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 Table of Contents  
CASE REPORT
Year : 2015  |  Volume : 7  |  Issue : 4  |  Page : 176-178  

Alopecia in systemic amyloidosis: Trichoscopic-pathologic correlation


1 Department of Dermatology and Cutaneous Surgery, School of Medicine, University of Miami Miller, Miami, Florida, USA
2 Department of Pathology, School of Medicine, University of Miami Miller, Miami, Florida, USA

Date of Web Publication11-Dec-2015

Correspondence Address:
Mariya Miteva
No. 1600 NW 10th Avenue, RSMB, Room 2023A, Miami, Florida 33136
USA
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Source of Support: None, Conflict of Interest: None


DOI: 10.4103/0974-7753.171585

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   Abstract 

Alopecia in systemic amyloidosis is very rare and has been described as individual cases of diffuse nonscarring alopecia and a case of alopecia universalis. We report the trichoscopic findings in alopecia associated with systemic amyloidosis. The most prominent feature was a salmon colored halo (0.3-1 mm in diameter) surrounding the follicular ostia. Other features included broken hairs and black dots. The salmon colored halo correlated on pathology with the perifollicular deposition of amyloid. The horizontal sections showed that the sebaceous glands were preserved which supports the nonscarring pattern of the alopecia.

Keywords: Deposition disorder, hair loss, pathology, salmon halo, scalp dermatoscopy, skin, trichoscopy


How to cite this article:
Miteva M, Wei E, Milikowski C, Tosti A. Alopecia in systemic amyloidosis: Trichoscopic-pathologic correlation. Int J Trichol 2015;7:176-8

How to cite this URL:
Miteva M, Wei E, Milikowski C, Tosti A. Alopecia in systemic amyloidosis: Trichoscopic-pathologic correlation. Int J Trichol [serial online] 2015 [cited 2020 Aug 12];7:176-8. Available from: http://www.ijtrichology.com/text.asp?2015/7/4/176/171585


   Introduction Top


Alopecia in systemic amyloidosis is very rare and has been described as individual cases of diffuse nonscarring alopecia [1],[2],[3],[4] and a case of alopecia universalis. [5] We report an unusual case of systemic amyloidosis with diffuse nonscarring alopecia, milia, and nail dystrophy and focus on the trichoscopic findings of the alopecia and their pathologic correlation on horizontal sections.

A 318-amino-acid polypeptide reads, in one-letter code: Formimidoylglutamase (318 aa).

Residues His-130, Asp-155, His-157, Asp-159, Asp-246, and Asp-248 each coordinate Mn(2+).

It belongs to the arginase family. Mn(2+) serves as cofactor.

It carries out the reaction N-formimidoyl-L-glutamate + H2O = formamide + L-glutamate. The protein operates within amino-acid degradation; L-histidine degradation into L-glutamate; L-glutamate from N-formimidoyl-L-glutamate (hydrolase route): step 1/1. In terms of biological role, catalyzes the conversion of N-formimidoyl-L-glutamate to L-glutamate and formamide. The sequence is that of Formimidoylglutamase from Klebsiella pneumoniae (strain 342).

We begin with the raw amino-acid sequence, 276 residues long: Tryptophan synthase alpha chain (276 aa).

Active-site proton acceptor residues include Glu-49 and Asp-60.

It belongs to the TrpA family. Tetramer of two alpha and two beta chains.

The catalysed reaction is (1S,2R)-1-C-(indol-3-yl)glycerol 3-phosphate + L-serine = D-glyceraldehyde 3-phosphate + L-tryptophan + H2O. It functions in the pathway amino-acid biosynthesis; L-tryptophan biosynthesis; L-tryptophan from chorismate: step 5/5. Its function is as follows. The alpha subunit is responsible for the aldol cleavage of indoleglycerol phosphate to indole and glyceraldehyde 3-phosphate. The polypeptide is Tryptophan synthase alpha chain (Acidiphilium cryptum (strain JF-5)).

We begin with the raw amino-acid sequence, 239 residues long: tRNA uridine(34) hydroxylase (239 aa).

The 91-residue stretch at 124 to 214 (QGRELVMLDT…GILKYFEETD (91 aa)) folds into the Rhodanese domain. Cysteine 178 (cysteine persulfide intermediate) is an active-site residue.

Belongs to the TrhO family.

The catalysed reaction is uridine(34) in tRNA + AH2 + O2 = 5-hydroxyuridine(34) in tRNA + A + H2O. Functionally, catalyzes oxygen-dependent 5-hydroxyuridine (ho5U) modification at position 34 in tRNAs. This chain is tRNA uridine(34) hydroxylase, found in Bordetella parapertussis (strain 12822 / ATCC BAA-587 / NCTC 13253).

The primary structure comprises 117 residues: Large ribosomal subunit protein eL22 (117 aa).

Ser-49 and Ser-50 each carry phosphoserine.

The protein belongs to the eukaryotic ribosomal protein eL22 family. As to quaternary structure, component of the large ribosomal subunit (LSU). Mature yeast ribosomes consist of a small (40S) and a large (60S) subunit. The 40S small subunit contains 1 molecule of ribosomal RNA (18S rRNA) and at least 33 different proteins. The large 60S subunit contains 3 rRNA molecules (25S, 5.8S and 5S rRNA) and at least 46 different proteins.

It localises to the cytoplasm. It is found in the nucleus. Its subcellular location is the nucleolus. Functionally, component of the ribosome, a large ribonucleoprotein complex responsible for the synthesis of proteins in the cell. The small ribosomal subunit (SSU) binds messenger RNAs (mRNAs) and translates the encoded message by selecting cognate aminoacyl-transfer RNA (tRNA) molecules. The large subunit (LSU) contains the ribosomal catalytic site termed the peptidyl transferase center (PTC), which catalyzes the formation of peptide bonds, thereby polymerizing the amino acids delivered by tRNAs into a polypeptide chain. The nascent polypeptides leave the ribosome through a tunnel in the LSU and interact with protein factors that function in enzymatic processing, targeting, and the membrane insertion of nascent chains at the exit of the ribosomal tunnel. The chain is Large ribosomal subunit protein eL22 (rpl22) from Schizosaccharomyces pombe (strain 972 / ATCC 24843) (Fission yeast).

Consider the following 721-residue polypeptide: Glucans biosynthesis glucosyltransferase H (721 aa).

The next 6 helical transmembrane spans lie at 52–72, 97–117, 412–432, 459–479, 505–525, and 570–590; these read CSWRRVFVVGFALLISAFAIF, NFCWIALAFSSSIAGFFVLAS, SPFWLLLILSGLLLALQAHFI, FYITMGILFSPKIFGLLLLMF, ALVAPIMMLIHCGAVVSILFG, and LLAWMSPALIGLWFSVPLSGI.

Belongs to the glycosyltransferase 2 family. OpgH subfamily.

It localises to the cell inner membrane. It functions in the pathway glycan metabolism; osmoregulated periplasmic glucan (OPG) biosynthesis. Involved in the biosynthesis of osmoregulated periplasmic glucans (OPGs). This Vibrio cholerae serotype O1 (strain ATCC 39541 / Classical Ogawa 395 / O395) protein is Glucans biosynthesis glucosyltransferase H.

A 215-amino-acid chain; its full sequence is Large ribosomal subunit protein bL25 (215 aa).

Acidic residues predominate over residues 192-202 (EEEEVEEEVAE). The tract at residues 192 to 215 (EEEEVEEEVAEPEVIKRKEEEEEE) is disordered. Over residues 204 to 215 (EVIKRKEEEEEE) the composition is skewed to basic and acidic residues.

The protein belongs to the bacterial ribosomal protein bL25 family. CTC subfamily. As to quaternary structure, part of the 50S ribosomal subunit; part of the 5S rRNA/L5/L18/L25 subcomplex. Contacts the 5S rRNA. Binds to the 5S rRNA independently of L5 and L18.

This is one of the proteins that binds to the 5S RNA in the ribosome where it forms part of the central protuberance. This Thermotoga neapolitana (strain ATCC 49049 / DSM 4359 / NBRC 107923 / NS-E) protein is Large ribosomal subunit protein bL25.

Case report Top


A 65-year-old man presented with a 2-year history of progressive hair loss involving the scalp, the eyebrows and the upper trunk, and recent onset of small papules and blisters on the dorsal hands as well as longitudinal ridging and fissuring of the fingernails. Clinical examination showed diffuse alopecia most pronounced on the androgen dependent scalp; the skin was slightly indurated on palpation [Figure 1]a]. There were focal petechiae. The lateral sides of both eyebrows and most of the hair on the chest were absent too. The axillary, pubic, and limb hair was preserved.
Figure 1: (a) Alopecia of the scalp with focal petechiae. Note diffuse thickening of the skin; (b) trichoscopy in the alopecic area shows decreased hair density with presence of follicular openings. Note pink - orange/salmon colored halos surrounding all follicular structures, including empty follicles, black dots and broken hairs (Handyscope FotoFinder Systems, ×20)

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Trichoscopic examination of the scalp showed prominent salmon colored halos (0.3-1 mm in diameter) surrounding the follicular ostia [Figure 1]b]. These halos were seen around empty follicles as well as around follicles containing terminal and vellus hairs, black dots, and/or broken hairs. This trichoscopic finding was present over the entire scalp.

A 4 mm punch biopsy from the alopecic scalp was obtained and bisected in horizontal sections. There was overall preserved follicular architecture with intact sebaceous glands [Figure 2]a]. There were no terminal anagen follicles, one terminal telogen follicles, two vellus anagen follicles and 10 atrophic follicular structures reminiscent of telogen germinal units (secondary germs). All follicular structures were surrounded by amorphous eosinophilic material, which formed either a compact- or loosely- folded fibrillar cast [Figure 2]b]. The same material was deposited in all fibrous streamers, which appeared eosinophilic, homogenized and avascular. Congo red stain evaluated under polarized light highlighted the apple green stain of the amyloid [Figure 2]c].

Serum electrophoresis and bone marrow biopsy established the diagnosis of multiple myeloma.